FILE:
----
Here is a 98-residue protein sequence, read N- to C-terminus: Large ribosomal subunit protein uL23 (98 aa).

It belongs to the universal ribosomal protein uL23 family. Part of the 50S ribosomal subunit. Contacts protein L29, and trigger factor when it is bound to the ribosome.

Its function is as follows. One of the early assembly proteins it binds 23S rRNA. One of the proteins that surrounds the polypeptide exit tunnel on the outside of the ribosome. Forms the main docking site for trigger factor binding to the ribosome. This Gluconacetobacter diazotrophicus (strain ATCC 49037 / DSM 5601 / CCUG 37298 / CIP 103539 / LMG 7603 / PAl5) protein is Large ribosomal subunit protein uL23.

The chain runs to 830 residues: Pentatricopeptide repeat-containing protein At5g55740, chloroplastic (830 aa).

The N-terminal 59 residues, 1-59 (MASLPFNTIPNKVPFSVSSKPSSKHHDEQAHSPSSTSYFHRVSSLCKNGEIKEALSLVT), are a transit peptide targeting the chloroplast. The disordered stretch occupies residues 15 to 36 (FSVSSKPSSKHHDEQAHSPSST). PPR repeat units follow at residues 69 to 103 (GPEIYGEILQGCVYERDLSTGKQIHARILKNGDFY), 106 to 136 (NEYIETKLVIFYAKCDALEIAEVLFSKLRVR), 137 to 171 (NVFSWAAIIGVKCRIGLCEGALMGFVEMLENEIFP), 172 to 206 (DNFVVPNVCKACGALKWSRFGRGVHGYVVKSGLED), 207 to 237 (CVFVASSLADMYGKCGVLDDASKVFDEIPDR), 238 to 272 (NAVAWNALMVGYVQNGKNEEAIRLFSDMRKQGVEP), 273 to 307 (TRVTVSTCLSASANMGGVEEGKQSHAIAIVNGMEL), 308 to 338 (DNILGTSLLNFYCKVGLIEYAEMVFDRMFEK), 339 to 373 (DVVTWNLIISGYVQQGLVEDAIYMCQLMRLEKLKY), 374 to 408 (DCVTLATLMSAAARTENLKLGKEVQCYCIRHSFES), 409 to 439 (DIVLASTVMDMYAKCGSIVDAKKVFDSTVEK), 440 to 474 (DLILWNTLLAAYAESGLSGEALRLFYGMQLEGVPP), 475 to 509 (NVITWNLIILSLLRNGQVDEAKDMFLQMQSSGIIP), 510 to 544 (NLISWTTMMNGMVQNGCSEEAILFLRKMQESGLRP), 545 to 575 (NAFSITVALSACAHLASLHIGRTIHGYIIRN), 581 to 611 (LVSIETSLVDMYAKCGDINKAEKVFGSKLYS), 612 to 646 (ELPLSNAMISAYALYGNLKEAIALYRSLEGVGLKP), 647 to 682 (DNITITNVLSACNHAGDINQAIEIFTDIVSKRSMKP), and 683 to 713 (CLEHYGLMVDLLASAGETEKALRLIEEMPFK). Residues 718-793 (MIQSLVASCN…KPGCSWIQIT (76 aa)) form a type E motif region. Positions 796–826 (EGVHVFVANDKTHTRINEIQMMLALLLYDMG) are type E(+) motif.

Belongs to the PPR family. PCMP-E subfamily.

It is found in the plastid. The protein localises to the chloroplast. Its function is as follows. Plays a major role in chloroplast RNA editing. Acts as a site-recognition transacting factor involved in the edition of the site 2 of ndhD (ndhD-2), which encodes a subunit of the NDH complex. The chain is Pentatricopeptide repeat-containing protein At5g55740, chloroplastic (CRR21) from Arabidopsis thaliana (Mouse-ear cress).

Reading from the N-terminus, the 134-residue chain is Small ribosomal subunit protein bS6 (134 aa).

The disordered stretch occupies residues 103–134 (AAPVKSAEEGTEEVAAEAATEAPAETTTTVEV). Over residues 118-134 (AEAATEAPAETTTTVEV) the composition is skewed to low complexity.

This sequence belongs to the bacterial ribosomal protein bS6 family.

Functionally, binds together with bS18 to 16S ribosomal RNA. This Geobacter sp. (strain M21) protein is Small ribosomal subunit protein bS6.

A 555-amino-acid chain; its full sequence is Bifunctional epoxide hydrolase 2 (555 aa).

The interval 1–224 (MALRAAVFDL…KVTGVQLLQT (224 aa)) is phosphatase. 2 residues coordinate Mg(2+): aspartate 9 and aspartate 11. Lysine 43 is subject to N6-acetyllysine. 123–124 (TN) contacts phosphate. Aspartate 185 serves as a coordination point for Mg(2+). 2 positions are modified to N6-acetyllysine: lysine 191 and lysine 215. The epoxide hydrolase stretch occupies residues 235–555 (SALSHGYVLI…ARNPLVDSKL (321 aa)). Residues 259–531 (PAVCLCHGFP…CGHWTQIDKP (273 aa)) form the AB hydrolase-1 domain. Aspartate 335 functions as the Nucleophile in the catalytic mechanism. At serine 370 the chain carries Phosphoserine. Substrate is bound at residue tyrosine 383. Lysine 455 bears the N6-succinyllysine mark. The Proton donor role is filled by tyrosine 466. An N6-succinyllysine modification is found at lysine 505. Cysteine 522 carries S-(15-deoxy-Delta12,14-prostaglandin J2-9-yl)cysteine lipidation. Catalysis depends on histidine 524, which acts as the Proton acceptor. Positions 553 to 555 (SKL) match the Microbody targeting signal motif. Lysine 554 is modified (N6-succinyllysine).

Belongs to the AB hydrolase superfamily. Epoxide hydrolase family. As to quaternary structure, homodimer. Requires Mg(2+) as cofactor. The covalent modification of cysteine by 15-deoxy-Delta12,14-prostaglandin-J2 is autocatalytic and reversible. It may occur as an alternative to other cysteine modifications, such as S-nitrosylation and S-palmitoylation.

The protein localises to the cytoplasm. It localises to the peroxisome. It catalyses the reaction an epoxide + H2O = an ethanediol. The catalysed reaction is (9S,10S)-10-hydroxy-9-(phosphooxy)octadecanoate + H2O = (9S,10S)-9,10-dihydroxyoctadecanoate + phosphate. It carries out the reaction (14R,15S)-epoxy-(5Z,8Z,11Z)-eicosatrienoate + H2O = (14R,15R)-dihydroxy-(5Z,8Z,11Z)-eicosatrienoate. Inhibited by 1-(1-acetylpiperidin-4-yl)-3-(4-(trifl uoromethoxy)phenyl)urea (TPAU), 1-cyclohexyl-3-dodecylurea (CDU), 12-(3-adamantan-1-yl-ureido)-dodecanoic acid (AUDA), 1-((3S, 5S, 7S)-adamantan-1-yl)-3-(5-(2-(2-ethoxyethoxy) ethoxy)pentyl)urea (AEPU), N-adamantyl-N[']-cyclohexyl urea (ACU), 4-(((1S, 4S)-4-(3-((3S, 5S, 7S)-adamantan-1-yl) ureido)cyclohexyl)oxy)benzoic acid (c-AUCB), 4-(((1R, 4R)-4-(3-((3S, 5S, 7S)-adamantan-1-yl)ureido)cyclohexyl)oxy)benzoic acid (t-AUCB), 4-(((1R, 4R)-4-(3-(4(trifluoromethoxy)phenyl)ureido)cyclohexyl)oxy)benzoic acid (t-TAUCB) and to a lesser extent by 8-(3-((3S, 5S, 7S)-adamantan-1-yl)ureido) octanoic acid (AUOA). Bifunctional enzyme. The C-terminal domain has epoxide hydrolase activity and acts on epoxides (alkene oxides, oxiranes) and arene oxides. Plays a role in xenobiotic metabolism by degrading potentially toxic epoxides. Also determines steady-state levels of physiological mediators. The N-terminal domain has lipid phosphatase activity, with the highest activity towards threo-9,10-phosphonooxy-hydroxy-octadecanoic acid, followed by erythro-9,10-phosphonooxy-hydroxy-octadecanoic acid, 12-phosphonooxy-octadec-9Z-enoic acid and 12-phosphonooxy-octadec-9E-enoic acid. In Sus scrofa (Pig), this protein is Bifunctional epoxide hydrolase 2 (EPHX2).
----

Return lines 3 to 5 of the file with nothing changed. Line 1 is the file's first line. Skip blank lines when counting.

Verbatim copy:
Its function is as follows. One of the early assembly proteins it binds 23S rRNA. One of the proteins that surrounds the polypeptide exit tunnel on the outside of the ribosome. Forms the main docking site for trigger factor binding to the ribosome. This Gluconacetobacter diazotrophicus (strain ATCC 49037 / DSM 5601 / CCUG 37298 / CIP 103539 / LMG 7603 / PAl5) protein is Large ribosomal subunit protein uL23.

The chain runs to 830 residues: Pentatricopeptide repeat-containing protein At5g55740, chloroplastic (830 aa).

The N-terminal 59 residues, 1-59 (MASLPFNTIPNKVPFSVSSKPSSKHHDEQAHSPSSTSYFHRVSSLCKNGEIKEALSLVT), are a transit peptide targeting the chloroplast. The disordered stretch occupies residues 15 to 36 (FSVSSKPSSKHHDEQAHSPSST). PPR repeat units follow at residues 69 to 103 (GPEIYGEILQGCVYERDLSTGKQIHARILKNGDFY), 106 to 136 (NEYIETKLVIFYAKCDALEIAEVLFSKLRVR), 137 to 171 (NVFSWAAIIGVKCRIGLCEGALMGFVEMLENEIFP), 172 to 206 (DNFVVPNVCKACGALKWSRFGRGVHGYVVKSGLED), 207 to 237 (CVFVASSLADMYGKCGVLDDASKVFDEIPDR), 238 to 272 (NAVAWNALMVGYVQNGKNEEAIRLFSDMRKQGVEP), 273 to 307 (TRVTVSTCLSASANMGGVEEGKQSHAIAIVNGMEL), 308 to 338 (DNILGTSLLNFYCKVGLIEYAEMVFDRMFEK), 339 to 373 (DVVTWNLIISGYVQQGLVEDAIYMCQLMRLEKLKY), 374 to 408 (DCVTLATLMSAAARTENLKLGKEVQCYCIRHSFES), 409 to 439 (DIVLASTVMDMYAKCGSIVDAKKVFDSTVEK), 440 to 474 (DLILWNTLLAAYAESGLSGEALRLFYGMQLEGVPP), 475 to 509 (NVITWNLIILSLLRNGQVDEAKDMFLQMQSSGIIP), 510 to 544 (NLISWTTMMNGMVQNGCSEEAILFLRKMQESGLRP), 545 to 575 (NAFSITVALSACAHLASLHIGRTIHGYIIRN), 581 to 611 (LVSIETSLVDMYAKCGDINKAEKVFGSKLYS), 612 to 646 (ELPLSNAMISAYALYGNLKEAIALYRSLEGVGLKP), 647 to 682 (DNITITNVLSACNHAGDINQAIEIFTDIVSKRSMKP), and 683 to 713 (CLEHYGLMVDLLASAGETEKALRLIEEMPFK). Residues 718-793 (MIQSLVASCN…KPGCSWIQIT (76 aa)) form a type E motif region. Positions 796–826 (EGVHVFVANDKTHTRINEIQMMLALLLYDMG) are type E(+) motif.